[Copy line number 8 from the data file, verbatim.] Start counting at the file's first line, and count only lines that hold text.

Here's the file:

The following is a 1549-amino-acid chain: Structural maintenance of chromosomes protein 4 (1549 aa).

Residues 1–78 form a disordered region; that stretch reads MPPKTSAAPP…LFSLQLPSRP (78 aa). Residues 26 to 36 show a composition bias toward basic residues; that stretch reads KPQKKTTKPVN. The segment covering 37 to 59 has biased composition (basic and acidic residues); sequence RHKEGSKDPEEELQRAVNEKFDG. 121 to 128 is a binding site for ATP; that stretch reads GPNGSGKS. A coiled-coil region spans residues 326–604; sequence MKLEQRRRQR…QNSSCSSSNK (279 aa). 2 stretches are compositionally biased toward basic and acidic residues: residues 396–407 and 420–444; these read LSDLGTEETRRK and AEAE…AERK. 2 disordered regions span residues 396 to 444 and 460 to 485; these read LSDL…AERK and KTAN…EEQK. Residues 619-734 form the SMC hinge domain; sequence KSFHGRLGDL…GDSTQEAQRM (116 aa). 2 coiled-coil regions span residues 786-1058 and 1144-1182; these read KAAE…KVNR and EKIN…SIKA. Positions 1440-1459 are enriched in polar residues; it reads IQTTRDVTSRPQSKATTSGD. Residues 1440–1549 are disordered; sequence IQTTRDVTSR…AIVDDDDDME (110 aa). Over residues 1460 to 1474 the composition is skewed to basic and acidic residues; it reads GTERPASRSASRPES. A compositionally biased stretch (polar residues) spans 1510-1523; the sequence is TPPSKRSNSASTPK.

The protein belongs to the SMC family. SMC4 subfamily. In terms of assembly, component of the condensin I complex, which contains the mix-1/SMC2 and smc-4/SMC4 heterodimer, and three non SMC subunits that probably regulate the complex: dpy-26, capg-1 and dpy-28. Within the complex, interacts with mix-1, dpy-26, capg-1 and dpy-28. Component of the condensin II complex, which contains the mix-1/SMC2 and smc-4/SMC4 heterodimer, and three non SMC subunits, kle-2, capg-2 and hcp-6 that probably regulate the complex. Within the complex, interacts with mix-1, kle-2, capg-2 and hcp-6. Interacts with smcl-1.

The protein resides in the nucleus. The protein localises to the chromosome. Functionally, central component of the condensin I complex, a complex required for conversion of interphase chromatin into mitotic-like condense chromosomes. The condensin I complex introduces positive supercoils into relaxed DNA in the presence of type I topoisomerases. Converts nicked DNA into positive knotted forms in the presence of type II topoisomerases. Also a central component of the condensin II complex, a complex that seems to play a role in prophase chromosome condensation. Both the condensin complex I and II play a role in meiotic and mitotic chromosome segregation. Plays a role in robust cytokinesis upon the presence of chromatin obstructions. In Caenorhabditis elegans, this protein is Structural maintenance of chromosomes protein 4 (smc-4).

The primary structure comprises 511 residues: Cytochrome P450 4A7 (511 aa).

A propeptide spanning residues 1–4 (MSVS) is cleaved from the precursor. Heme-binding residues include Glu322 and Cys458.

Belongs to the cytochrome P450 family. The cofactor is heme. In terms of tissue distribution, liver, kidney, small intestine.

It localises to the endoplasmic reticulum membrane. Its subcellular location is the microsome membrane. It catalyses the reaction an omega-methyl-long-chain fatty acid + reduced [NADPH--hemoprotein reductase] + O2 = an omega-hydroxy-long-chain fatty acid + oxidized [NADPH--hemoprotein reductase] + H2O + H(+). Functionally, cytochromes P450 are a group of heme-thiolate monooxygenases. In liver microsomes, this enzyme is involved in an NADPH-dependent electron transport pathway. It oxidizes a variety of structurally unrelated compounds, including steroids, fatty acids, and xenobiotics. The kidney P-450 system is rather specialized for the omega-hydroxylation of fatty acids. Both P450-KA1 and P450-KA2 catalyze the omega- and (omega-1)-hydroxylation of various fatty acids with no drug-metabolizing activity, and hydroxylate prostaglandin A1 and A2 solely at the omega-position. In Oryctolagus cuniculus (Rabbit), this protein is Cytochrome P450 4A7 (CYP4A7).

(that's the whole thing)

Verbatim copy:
It localises to the endoplasmic reticulum membrane. Its subcellular location is the microsome membrane. It catalyses the reaction an omega-methyl-long-chain fatty acid + reduced [NADPH--hemoprotein reductase] + O2 = an omega-hydroxy-long-chain fatty acid + oxidized [NADPH--hemoprotein reductase] + H2O + H(+). Functionally, cytochromes P450 are a group of heme-thiolate monooxygenases. In liver microsomes, this enzyme is involved in an NADPH-dependent electron transport pathway. It oxidizes a variety of structurally unrelated compounds, including steroids, fatty acids, and xenobiotics. The kidney P-450 system is rather specialized for the omega-hydroxylation of fatty acids. Both P450-KA1 and P450-KA2 catalyze the omega- and (omega-1)-hydroxylation of various fatty acids with no drug-metabolizing activity, and hydroxylate prostaglandin A1 and A2 solely at the omega-position. In Oryctolagus cuniculus (Rabbit), this protein is Cytochrome P450 4A7 (CYP4A7).